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Scientists call for a tree planting drive to help tackle heatwaves
Adding more natural areas across our towns and cities could cool them by up to 6°C during heatwaves, according to new research from the University of Surrey's Global Centre for Clean Air Research (GCARE).
After a year of monitoring temperatures in four distinct areas* of Guildford, England, researchers found that nature-based locations—woodlands, grasslands, and lakes—were up to 3°C cooler on average than built-up areas.
Researchers from the GCARE are now urging town and city planners to focus on adding 'green' and 'blue' areas to help combat increasingly frequent annual heatwaves.
Professor Prashant Kumar, co-author of the study and Founding Director of GCARE, is endorsing a national tree-planting and nature-based solutions initiative:
"With global temperatures soaring and the UK recording its hottest-ever temperature in July 2022, our research adds to the growing body of evidence that confirms that nature is the key to keeping our urban areas cool.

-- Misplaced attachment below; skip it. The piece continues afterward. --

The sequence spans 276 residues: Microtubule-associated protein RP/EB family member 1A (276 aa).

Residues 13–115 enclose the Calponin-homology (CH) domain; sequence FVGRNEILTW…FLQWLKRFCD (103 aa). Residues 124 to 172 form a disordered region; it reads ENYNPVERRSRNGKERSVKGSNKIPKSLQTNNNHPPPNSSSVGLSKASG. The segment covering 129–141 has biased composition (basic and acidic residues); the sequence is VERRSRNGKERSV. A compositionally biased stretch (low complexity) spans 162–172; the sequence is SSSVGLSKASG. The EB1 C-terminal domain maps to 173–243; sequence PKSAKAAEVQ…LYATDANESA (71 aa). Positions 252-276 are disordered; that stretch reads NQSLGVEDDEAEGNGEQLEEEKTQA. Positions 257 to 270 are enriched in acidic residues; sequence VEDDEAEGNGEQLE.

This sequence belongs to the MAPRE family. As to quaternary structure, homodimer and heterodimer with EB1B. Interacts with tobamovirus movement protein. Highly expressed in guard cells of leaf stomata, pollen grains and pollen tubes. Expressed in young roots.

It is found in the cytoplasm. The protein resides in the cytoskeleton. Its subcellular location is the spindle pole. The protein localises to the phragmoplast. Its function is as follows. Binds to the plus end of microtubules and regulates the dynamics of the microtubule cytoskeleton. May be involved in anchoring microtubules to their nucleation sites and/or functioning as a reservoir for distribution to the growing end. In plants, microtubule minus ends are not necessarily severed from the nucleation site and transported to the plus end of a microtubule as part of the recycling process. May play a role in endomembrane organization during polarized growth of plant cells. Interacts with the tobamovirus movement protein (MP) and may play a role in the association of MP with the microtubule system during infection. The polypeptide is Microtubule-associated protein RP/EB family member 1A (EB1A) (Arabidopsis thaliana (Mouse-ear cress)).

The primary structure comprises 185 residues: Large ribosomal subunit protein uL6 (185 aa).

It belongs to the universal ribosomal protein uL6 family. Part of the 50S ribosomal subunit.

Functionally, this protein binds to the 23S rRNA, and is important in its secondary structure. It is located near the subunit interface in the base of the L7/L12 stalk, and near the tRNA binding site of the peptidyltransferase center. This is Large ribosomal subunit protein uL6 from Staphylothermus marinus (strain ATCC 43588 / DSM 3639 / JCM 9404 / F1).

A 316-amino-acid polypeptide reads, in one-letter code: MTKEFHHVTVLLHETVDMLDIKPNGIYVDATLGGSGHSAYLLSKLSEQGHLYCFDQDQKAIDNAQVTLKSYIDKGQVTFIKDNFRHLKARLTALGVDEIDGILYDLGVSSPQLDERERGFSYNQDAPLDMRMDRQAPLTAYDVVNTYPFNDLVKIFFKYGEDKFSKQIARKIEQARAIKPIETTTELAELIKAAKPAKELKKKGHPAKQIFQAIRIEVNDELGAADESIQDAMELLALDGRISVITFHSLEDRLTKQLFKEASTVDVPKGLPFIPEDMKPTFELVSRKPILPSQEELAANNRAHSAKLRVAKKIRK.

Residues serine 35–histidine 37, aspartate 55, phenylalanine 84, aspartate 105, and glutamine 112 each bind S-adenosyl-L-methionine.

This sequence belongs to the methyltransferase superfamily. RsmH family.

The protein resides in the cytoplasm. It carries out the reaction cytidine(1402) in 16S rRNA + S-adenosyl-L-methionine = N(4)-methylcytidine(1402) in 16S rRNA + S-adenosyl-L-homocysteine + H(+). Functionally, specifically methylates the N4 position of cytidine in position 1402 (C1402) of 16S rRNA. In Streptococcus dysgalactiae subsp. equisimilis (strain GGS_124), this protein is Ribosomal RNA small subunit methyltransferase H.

"We recommend planting trees in as many public spaces as possible, especially around our schools, as a great starting point to help communities tackle the urban heat island effect. Water bodies, such as lakes and ponds, can also help cool areas, and could be useful for managing excess stormwater."
Researchers monitored temperatures continuously from June 2021 until the end of August 2022, with temperature sensors placed two to three metres above ground level. The sensors captured data every minute, taking 633,780 readings in total.
Researchers found that during the summer of 2022, there was an increased likelihood of more intense and longer-lasting heatwaves compared to 2021. The built-up area frequently exceeded the heatwave threshold of 28°C. On 19 July 2022, which was the most extreme day of the year and the hottest day ever recorded in the UK, the temperature soared to 40.7°C.
Professor Kumar added:
"We want our data to help build city-scale environmental models and assist planners and ordinary citizens in incorporating natural elements into built-up areas. This work aligns with Sustainable Development Goals 11 (sustainable cities and communities) and 13 (climate action)."